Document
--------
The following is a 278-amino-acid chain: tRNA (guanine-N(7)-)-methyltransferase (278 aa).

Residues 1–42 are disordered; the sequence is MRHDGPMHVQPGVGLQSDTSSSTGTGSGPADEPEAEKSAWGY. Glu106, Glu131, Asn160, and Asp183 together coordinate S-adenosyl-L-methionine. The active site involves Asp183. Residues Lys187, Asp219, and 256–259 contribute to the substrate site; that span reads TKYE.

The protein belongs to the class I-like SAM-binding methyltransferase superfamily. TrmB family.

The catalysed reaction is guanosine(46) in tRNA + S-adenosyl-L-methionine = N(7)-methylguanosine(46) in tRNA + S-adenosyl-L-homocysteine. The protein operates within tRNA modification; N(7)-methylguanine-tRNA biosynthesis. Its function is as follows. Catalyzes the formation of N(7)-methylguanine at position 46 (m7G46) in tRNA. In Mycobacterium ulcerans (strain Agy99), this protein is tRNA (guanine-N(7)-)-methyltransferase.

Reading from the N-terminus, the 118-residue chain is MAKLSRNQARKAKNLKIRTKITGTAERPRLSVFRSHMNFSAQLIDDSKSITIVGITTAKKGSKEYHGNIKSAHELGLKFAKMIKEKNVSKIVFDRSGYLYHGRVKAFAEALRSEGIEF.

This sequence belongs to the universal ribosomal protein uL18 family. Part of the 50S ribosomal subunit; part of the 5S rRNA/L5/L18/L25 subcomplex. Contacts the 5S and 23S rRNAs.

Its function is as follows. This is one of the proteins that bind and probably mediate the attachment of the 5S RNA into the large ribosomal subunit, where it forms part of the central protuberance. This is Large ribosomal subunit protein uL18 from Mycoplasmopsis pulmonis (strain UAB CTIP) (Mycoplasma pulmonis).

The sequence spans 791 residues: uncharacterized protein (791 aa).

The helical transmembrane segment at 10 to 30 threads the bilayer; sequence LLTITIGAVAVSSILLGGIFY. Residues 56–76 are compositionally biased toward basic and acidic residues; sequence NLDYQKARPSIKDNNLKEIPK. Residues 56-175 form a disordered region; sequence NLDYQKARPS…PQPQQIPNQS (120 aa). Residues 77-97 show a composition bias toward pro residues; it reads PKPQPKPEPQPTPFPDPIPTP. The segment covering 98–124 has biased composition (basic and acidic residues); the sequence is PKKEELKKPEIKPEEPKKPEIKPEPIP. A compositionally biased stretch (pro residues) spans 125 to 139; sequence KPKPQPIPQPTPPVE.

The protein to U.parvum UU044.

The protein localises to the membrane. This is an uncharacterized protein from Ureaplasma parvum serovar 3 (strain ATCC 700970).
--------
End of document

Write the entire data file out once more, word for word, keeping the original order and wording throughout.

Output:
The following is a 278-amino-acid chain: tRNA (guanine-N(7)-)-methyltransferase (278 aa).

Residues 1–42 are disordered; the sequence is MRHDGPMHVQPGVGLQSDTSSSTGTGSGPADEPEAEKSAWGY. Glu106, Glu131, Asn160, and Asp183 together coordinate S-adenosyl-L-methionine. The active site involves Asp183. Residues Lys187, Asp219, and 256–259 contribute to the substrate site; that span reads TKYE.

The protein belongs to the class I-like SAM-binding methyltransferase superfamily. TrmB family.

The catalysed reaction is guanosine(46) in tRNA + S-adenosyl-L-methionine = N(7)-methylguanosine(46) in tRNA + S-adenosyl-L-homocysteine. The protein operates within tRNA modification; N(7)-methylguanine-tRNA biosynthesis. Its function is as follows. Catalyzes the formation of N(7)-methylguanine at position 46 (m7G46) in tRNA. In Mycobacterium ulcerans (strain Agy99), this protein is tRNA (guanine-N(7)-)-methyltransferase.

Reading from the N-terminus, the 118-residue chain is MAKLSRNQARKAKNLKIRTKITGTAERPRLSVFRSHMNFSAQLIDDSKSITIVGITTAKKGSKEYHGNIKSAHELGLKFAKMIKEKNVSKIVFDRSGYLYHGRVKAFAEALRSEGIEF.

This sequence belongs to the universal ribosomal protein uL18 family. Part of the 50S ribosomal subunit; part of the 5S rRNA/L5/L18/L25 subcomplex. Contacts the 5S and 23S rRNAs.

Its function is as follows. This is one of the proteins that bind and probably mediate the attachment of the 5S RNA into the large ribosomal subunit, where it forms part of the central protuberance. This is Large ribosomal subunit protein uL18 from Mycoplasmopsis pulmonis (strain UAB CTIP) (Mycoplasma pulmonis).

The sequence spans 791 residues: uncharacterized protein (791 aa).

The helical transmembrane segment at 10 to 30 threads the bilayer; sequence LLTITIGAVAVSSILLGGIFY. Residues 56–76 are compositionally biased toward basic and acidic residues; sequence NLDYQKARPSIKDNNLKEIPK. Residues 56-175 form a disordered region; sequence NLDYQKARPS…PQPQQIPNQS (120 aa). Residues 77-97 show a composition bias toward pro residues; it reads PKPQPKPEPQPTPFPDPIPTP. The segment covering 98–124 has biased composition (basic and acidic residues); the sequence is PKKEELKKPEIKPEEPKKPEIKPEPIP. A compositionally biased stretch (pro residues) spans 125 to 139; sequence KPKPQPIPQPTPPVE.

The protein to U.parvum UU044.

The protein localises to the membrane. This is an uncharacterized protein from Ureaplasma parvum serovar 3 (strain ATCC 700970).